Glenn Vanderburg is analyzing how software engineering was defined by in the late 1960s and how we got to where we are today. If software engineering is not defined by the waterfall development process or other denigrated process then how is it defined?
"Cost is always an object." - there is a price to 'do things right' and sometimes it is too high.
"Software engineering will be different from other engineering."
Traditional engineering produces a design which a manufacturing group turns into a product. In software engineering a similar process has not been very successful (Software Architects passing off designs to Programmers for implementation).
Reeves suggests that, with the cost of prototyping so low, that testing models to verify that they meet requirements is practical (and much cheaper than the example of testing the wings of a Boeing 777 until they broke).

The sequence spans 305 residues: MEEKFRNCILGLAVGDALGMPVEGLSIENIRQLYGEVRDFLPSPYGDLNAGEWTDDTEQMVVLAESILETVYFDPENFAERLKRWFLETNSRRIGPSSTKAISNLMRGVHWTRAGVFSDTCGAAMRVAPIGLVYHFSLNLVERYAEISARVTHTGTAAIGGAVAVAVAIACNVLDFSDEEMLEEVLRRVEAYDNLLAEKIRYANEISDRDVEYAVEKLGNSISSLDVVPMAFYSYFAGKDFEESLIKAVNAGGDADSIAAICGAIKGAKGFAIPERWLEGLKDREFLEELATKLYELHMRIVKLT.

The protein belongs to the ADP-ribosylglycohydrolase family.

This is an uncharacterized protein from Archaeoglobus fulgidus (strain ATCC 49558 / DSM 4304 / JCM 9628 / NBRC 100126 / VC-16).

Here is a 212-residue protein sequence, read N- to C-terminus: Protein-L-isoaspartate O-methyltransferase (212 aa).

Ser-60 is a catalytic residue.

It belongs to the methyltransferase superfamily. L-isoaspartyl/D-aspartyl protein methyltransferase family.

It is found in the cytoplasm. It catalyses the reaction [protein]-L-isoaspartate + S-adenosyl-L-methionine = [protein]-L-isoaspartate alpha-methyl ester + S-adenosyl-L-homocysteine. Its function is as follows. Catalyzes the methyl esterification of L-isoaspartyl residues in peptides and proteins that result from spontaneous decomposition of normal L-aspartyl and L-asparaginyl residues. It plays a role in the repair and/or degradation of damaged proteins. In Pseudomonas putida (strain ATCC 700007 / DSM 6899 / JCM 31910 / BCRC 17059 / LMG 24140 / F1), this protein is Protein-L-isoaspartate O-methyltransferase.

Vanderburg mentions that Agile practices are criticized by some for being bad engineering - cowboy coding because of the flexibility of the process.
Software engineering assumptions which are now invalid: code is hard to read, to change, and that testing is expensive.
His thesis is that Real Software Engineering is unlike creating bridge designs but retains a process which delivers a product which meets requirements where the key engineering document is the source code.